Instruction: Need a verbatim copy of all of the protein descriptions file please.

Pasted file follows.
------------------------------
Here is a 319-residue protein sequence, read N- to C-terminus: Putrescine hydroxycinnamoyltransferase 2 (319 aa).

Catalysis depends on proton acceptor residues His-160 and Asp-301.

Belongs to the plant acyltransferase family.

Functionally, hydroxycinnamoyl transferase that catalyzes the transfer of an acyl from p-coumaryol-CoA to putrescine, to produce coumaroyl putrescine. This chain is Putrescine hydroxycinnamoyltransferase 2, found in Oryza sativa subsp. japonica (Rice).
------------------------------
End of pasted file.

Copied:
Here is a 319-residue protein sequence, read N- to C-terminus: Putrescine hydroxycinnamoyltransferase 2 (319 aa).

Catalysis depends on proton acceptor residues His-160 and Asp-301.

Belongs to the plant acyltransferase family.

Functionally, hydroxycinnamoyl transferase that catalyzes the transfer of an acyl from p-coumaryol-CoA to putrescine, to produce coumaroyl putrescine. This chain is Putrescine hydroxycinnamoyltransferase 2, found in Oryza sativa subsp. japonica (Rice).